COP 17

The seventeenth Conference of the Parties to the United Nations Framework Convention on Climate Change was held in Durban, South Africa, from 28 November to 9 December 2011. Negotiations advanced implementation of the Convention, along with the related Kyoto Protocol and Cancun Agreements, and resulted in the Durban Platform for Enhanced Action. Parties agreed to adopt a universal legal agreement on climate change as soon as possible, and no later than 2015; extend the Kyoto Protocol into a second commitment period (2012–2017); and form the Green Climate Fund.

Green Climate Fund

Among the key gains of the 11 gender-specific references secured at COP 17 was the inclusion of “gender-sensitivity” as among the six principles of the governing instrument with respect to the establishment of the Green Climate Fund. It stipulates a gender-sensitive approach as part of the Fund’s objectives and guiding principles, and calls for due consideration to be given to gender balance on the Fund’s board and secretariat.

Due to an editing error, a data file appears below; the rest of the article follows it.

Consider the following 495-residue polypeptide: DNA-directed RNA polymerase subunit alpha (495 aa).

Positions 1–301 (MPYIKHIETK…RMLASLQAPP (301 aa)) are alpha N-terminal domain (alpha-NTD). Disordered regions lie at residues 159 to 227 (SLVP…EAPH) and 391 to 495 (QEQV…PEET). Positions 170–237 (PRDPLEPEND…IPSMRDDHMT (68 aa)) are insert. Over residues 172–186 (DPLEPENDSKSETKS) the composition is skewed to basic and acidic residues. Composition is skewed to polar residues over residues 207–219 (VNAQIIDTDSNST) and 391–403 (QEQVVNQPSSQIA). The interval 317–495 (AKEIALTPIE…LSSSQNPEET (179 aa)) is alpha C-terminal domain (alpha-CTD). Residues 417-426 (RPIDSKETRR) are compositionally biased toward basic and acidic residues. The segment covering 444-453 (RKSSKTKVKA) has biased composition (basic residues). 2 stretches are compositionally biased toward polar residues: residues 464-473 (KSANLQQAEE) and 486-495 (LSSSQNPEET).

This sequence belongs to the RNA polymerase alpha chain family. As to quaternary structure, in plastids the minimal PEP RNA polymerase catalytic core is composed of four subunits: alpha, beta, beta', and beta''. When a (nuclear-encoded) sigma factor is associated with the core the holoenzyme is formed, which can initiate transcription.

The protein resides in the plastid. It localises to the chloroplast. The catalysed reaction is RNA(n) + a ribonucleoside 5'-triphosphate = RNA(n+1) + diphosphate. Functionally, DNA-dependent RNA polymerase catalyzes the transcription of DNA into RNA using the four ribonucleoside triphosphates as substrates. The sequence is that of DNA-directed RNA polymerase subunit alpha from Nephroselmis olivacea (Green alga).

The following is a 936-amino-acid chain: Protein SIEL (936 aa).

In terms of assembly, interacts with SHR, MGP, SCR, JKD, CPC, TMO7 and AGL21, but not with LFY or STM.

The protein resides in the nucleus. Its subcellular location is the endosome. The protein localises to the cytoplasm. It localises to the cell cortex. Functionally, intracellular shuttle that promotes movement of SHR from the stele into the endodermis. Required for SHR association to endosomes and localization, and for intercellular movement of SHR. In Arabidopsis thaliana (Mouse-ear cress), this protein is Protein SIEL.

In Focus: Women and climate change

Aminata Traore works in the greenhouse of Sidibe Argo-Techniques in Katibougou Village, outside Bamako, Mali on November 3, 2013. Sidibe Argo-Techniques is growing watermelons, sweet peppers, tomatoes and other vegetables.   Photo: World Bank/Dominic Chavez

A changing climate affects everyone, but it’s the world’s poorest and those in vulnerable situations, especially women and girls, who bear the brunt of environmental, economic and social shocks. Often, women and girls are the last to eat or be rescued; they face greater health and safety risks as water and sanitation systems become compromised; and they take on increased domestic and care work as resources dwindle. Read more